3. Be used for job-training, skill-building, or food growing for at-risk youth, veterans, or the elderly.
  4. Involve a large number of gardeners, clients, patients, visitors or students on a monthly basis.
From all the applications received, a group of horticulture therapy experts will narrow all applications down to three finalists. Those three finalists will then be asked to submit a one-minute video that will be posted on www.ngb.org. All involved parties will solicit feedback from the public, using Social Media, to vote on the garden they wish to receive the grants. The top vote-getter will receive $3,000, second and third place will receive $1,000 each.
 
The panel of experts to determine the three garden finalists are:
  • Patty Cassidy, Registered Horticultural Therapist, American Horticultural Therapy Association board member and secretary
  • Barbara Kreski, Director, Horticultural Therapy Services, Chicago Botanic Garden
  • Julie Tracy, President, Julie+Michael Tracy Family Foundation/Growing Solutions Farm
  • Heather Kibble, President, National Garden Bureau, Home Garden Vegetables Division Manager, Sakata Seed America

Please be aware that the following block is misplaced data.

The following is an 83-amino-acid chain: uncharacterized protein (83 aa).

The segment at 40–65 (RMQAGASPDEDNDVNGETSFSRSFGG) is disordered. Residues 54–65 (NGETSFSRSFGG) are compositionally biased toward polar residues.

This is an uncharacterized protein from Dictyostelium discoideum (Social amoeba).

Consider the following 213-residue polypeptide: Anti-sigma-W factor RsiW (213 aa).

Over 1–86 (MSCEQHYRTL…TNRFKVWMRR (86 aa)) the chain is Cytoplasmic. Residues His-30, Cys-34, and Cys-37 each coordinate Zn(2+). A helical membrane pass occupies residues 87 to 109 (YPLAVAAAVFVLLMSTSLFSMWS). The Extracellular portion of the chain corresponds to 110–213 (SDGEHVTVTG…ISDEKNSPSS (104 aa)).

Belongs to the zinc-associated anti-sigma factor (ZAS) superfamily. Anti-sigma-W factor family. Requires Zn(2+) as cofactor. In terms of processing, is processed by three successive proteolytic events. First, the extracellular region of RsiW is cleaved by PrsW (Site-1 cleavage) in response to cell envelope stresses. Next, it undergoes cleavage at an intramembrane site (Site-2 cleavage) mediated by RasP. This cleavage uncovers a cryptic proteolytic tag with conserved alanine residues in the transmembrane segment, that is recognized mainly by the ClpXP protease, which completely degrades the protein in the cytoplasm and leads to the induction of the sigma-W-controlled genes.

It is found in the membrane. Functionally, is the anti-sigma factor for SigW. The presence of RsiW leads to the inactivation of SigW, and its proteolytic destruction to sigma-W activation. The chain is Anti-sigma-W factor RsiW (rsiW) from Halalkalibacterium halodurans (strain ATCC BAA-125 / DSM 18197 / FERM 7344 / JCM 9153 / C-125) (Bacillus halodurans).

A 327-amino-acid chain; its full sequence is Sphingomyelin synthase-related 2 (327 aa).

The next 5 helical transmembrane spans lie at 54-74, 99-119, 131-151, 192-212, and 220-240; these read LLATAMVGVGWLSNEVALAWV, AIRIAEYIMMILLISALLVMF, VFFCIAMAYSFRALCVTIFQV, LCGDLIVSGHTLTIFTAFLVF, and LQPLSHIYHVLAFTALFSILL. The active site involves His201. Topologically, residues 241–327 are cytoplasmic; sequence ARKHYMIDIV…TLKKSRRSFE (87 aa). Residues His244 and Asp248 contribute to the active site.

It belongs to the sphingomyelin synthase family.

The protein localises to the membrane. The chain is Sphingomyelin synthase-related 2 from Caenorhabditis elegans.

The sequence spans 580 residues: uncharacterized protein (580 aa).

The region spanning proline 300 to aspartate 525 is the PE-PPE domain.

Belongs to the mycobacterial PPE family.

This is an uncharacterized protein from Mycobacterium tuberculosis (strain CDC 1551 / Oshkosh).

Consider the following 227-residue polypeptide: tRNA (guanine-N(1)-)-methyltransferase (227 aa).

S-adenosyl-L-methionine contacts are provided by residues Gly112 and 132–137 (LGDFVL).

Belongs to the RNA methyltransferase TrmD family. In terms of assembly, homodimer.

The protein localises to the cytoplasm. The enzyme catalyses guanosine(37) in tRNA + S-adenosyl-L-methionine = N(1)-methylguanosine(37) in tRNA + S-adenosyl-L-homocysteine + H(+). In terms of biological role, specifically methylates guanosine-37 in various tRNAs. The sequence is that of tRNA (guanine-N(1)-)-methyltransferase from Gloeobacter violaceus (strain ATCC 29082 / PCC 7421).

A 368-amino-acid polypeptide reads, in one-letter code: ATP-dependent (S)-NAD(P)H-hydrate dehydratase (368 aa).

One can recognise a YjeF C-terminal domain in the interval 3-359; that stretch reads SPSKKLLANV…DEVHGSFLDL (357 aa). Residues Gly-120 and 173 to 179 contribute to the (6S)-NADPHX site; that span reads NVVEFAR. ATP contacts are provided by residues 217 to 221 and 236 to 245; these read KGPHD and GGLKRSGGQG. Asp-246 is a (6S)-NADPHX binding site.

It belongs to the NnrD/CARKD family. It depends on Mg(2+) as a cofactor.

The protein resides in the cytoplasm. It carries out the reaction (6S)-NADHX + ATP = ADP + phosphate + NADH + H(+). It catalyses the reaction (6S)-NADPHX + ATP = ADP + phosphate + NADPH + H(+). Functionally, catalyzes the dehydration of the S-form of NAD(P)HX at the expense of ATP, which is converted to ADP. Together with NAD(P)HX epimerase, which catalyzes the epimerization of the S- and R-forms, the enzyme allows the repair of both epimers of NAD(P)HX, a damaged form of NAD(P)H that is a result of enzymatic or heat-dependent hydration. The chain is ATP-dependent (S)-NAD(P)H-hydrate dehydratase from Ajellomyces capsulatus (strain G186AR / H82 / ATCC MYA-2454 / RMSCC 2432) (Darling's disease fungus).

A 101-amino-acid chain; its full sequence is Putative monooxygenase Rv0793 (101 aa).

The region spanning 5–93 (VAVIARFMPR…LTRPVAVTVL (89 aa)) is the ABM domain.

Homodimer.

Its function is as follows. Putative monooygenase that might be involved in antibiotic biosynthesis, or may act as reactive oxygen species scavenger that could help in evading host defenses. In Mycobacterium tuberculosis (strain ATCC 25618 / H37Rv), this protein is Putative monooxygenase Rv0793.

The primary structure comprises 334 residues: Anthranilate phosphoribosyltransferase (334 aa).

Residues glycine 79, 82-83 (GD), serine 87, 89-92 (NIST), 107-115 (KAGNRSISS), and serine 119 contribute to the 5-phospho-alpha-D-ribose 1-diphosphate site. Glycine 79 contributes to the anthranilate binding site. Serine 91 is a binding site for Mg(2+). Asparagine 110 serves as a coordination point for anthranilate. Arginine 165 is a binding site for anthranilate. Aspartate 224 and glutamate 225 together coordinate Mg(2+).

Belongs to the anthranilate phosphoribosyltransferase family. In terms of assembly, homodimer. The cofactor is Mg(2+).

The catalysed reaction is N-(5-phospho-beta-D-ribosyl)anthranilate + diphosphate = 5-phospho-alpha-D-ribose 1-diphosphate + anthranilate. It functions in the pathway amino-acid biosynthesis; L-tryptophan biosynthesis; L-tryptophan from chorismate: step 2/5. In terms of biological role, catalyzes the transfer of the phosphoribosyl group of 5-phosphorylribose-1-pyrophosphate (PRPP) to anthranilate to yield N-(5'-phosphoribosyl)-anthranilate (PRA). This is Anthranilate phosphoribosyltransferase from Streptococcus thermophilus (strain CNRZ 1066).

To apply, therapeutic garden applicants should determine that they meet the criteria as outlined in this downloadable document and then complete this application and submit it to the NGB office by the deadline of July 1, 2016.
 
“Now that we are in our third year of supporting therapeutic gardening efforts, we feel that we have a lot of traction and are able to bring more awareness to the many gardens throughout North America that are being created to help people rehabilitate from difficult situations.  We encourage any and all groups who have a therapeutic gardening program to participate for the chance to win money to support their worthwhile projects.” states Heather Kibble, National Garden Bureau President.